UK & World News
Heather Mills Quits Ski Team Over Boot Row
Heather Mills has been accused of a "disgraceful outburst" after a row over a ski boot ended her dream of competing at the Paralympic Games.
The ex-wife of Sir Paul McCartney reportedly "erupted with rage" when the International Paralympic Committee (IPC) told her she would have to change her equipment or be disqualified.
According to the Daily Mirror, she threatened to have IPC official Sylvana Mestre removed from her post, telling her: "I will make your life a misery."
Craig Spence, a spokesman for the IPC, said the "aggressive behaviour and verbal abuse" had left Ms Mestre "extremely shocked and upset".
"Para-athletes are role models and an inspiration to billions of people around the world," he said.
"This disgraceful outburst is not what we expect from any athletes competing in our competitions and will not be tolerated.
"We understand the pressure athletes are under in the lead-up to Sochi 2014 and that Heather has been working extremely hard to achieve her goal.
"However, there can be no excuse for such aggressive and intimidating behaviour towards such a highly respected and experienced official within the Paralympic†movement.
"All Sylvana was trying to do was enforce the rules and offer Heather a solution to the issue."
Ms Mills, 45, had her left leg amputated below the knee after a road traffic accident in 1993.
She earned a place in the development squad of the British Disabled Ski Team (BDST) in 2010 and won a silver medal - the first of her World Cup career - in a slalom race in New Zealand in August.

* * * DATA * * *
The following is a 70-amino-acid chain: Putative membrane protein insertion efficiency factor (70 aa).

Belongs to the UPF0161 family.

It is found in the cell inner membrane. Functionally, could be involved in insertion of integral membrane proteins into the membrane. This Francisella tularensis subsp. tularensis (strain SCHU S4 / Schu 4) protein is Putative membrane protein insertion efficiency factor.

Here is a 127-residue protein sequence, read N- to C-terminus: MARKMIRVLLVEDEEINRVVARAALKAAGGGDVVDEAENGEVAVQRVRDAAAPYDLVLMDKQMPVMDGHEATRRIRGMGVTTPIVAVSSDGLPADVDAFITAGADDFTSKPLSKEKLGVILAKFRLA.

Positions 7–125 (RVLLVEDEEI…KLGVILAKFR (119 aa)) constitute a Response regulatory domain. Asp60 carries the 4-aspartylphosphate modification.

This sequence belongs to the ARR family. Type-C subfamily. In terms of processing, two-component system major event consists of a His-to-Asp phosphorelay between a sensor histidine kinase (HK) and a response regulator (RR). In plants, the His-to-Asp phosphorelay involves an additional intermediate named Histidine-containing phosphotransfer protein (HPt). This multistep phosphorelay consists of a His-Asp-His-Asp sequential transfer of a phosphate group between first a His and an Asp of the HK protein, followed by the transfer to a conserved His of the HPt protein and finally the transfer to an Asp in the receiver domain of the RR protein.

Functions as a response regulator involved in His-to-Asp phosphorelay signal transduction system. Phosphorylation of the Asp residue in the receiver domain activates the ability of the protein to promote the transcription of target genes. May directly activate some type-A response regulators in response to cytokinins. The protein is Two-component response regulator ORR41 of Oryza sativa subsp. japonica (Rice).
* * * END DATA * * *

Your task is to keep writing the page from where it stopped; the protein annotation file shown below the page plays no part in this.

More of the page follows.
However, when the IPC noticed she was competing on a modified boot that was different to one approved by its technical committee, she was told to revert back to the standard equipment or be disqualified.
In a statement, the committee said: "Only approved adaptive equipment can be used in IPC Alpine Skiing competitions, a rule that applies to all athletes within the sport."
Ms Mills has now quit the BDST, ending her hopes of competing at the Games in Russia next March.
The British Paralympic Association said Ms Mills had "shown determination and made great progress over the past few months".
They added: "Occasionally in sport equipment issues arise, especially with adaptive equipment and the interpretation of the rules in relation to its use.
"Therefore we are all saddened that she has decided to retire at this stage, rather than working with BDST and IPC Skiing to resolve the issue."
Ms Mills declined to comment when contacted by Sky News.
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